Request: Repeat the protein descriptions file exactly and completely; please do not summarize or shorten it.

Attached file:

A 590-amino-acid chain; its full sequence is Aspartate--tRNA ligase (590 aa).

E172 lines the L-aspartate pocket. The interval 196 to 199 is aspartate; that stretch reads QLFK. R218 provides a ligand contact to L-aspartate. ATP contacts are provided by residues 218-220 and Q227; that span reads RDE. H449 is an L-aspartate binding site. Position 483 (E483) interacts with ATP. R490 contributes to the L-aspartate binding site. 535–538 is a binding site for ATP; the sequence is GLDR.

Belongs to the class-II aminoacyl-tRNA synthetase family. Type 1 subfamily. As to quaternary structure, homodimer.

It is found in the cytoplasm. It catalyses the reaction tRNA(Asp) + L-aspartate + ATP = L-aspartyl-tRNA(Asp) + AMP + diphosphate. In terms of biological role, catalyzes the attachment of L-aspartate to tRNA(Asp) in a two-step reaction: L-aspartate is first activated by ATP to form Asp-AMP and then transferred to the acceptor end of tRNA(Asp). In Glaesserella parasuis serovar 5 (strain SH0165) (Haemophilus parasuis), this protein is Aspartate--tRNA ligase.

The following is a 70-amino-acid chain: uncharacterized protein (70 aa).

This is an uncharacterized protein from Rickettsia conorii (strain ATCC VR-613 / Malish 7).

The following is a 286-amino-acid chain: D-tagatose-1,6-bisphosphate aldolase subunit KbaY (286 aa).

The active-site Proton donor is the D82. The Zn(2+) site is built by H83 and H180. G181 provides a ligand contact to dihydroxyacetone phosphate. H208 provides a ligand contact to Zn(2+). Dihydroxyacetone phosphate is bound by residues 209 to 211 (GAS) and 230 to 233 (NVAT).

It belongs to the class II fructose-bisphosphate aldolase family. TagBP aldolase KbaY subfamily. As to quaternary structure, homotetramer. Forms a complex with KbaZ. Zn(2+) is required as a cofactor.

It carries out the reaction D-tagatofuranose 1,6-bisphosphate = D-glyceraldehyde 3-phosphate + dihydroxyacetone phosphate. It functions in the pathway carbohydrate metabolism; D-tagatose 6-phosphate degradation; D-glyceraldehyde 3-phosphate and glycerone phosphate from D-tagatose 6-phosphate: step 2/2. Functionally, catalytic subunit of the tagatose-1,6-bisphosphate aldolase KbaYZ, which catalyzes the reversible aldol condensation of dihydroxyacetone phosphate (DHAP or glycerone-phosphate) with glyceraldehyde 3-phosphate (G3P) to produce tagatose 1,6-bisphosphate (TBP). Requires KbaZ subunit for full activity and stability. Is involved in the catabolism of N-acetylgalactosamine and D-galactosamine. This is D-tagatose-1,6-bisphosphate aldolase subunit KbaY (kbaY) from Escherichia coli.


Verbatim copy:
A 590-amino-acid chain; its full sequence is Aspartate--tRNA ligase (590 aa).

E172 lines the L-aspartate pocket. The interval 196 to 199 is aspartate; that stretch reads QLFK. R218 provides a ligand contact to L-aspartate. ATP contacts are provided by residues 218-220 and Q227; that span reads RDE. H449 is an L-aspartate binding site. Position 483 (E483) interacts with ATP. R490 contributes to the L-aspartate binding site. 535–538 is a binding site for ATP; the sequence is GLDR.

Belongs to the class-II aminoacyl-tRNA synthetase family. Type 1 subfamily. As to quaternary structure, homodimer.

It is found in the cytoplasm. It catalyses the reaction tRNA(Asp) + L-aspartate + ATP = L-aspartyl-tRNA(Asp) + AMP + diphosphate. In terms of biological role, catalyzes the attachment of L-aspartate to tRNA(Asp) in a two-step reaction: L-aspartate is first activated by ATP to form Asp-AMP and then transferred to the acceptor end of tRNA(Asp). In Glaesserella parasuis serovar 5 (strain SH0165) (Haemophilus parasuis), this protein is Aspartate--tRNA ligase.

The following is a 70-amino-acid chain: uncharacterized protein (70 aa).

This is an uncharacterized protein from Rickettsia conorii (strain ATCC VR-613 / Malish 7).

The following is a 286-amino-acid chain: D-tagatose-1,6-bisphosphate aldolase subunit KbaY (286 aa).

The active-site Proton donor is the D82. The Zn(2+) site is built by H83 and H180. G181 provides a ligand contact to dihydroxyacetone phosphate. H208 provides a ligand contact to Zn(2+). Dihydroxyacetone phosphate is bound by residues 209 to 211 (GAS) and 230 to 233 (NVAT).

It belongs to the class II fructose-bisphosphate aldolase family. TagBP aldolase KbaY subfamily. As to quaternary structure, homotetramer. Forms a complex with KbaZ. Zn(2+) is required as a cofactor.

It carries out the reaction D-tagatofuranose 1,6-bisphosphate = D-glyceraldehyde 3-phosphate + dihydroxyacetone phosphate. It functions in the pathway carbohydrate metabolism; D-tagatose 6-phosphate degradation; D-glyceraldehyde 3-phosphate and glycerone phosphate from D-tagatose 6-phosphate: step 2/2. Functionally, catalytic subunit of the tagatose-1,6-bisphosphate aldolase KbaYZ, which catalyzes the reversible aldol condensation of dihydroxyacetone phosphate (DHAP or glycerone-phosphate) with glyceraldehyde 3-phosphate (G3P) to produce tagatose 1,6-bisphosphate (TBP). Requires KbaZ subunit for full activity and stability. Is involved in the catabolism of N-acetylgalactosamine and D-galactosamine. This is D-tagatose-1,6-bisphosphate aldolase subunit KbaY (kbaY) from Escherichia coli.